Expert says UK PM’s failure to follow COVID-19 restrictions presents constitutional crisis
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Expert says UK PM’s failure to follow COVID-19 restrictions presents constitutional crisis

Boris Johnson is the first UK Prime Minister to be fined for breaking the law and has thrust the country toward a constitutional crisis, according to a leading constitutional expert. Johnson was fined on April 12 for violating UK COVID-19 pandemic restrictions.

In March 2020 the UK imposed a national lockdown in response to the COVID-19 pandemic which closed all “non-essential” high street businesses and ordered people to stay home with an exception for essential purposes only. The lockdown remained in place through June 2020. The UK then slowly began lifting lockdown restrictions in July 2020.

A January 2022 Cabinet Office investigation detailed numerous social gatherings at No10 Downing Street during the UK national lockdown and the months following. On April 12, the UK Metropolitan Police announced they fined Johnson for breaching COVID-19 regulations. Johnson has since spoken before Parliament multiple times and has apologized repeatedly, claiming he paid the fine.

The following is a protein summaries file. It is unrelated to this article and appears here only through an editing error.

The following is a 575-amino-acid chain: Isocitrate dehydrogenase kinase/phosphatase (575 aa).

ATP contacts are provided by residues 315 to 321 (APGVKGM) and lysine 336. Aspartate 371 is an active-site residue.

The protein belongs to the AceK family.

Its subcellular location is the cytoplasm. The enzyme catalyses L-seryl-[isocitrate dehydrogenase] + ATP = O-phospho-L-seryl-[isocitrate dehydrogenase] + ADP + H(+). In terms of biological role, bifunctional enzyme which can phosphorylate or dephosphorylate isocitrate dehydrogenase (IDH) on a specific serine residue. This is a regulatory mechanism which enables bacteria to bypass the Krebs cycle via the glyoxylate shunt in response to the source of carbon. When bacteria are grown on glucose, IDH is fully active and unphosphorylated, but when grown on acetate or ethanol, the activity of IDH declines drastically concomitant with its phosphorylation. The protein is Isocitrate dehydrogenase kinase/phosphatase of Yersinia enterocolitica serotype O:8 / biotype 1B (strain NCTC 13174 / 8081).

History of government expert Lord Hennessy told Broadcasting House on BBC Radio 4 on Sunday that this was the most severe constitutional crisis involving a prime minister in his memory. According to Hennessy, Johnson’s actions misled Parliament and shredded the ministerial code.

Hennessy said: “I cannot remember a day when I have been more fearful for the well-being of the constitution. It’s an assault on not just the decent state of mind which keeps our society open and clean but also on the institutions of the state.”

So far, Johnson has declined to resign. Hennessy said Johnson’s decision shows complete disdain for the decency of UK constitutional conventions. Moving forward, Hennessy thinks UK prime ministers should be required to sign an oath swearing to protect and uphold the constitution.

Johnson is scheduled to update UK members of parliament on the situation on Tuesday following the Easter break.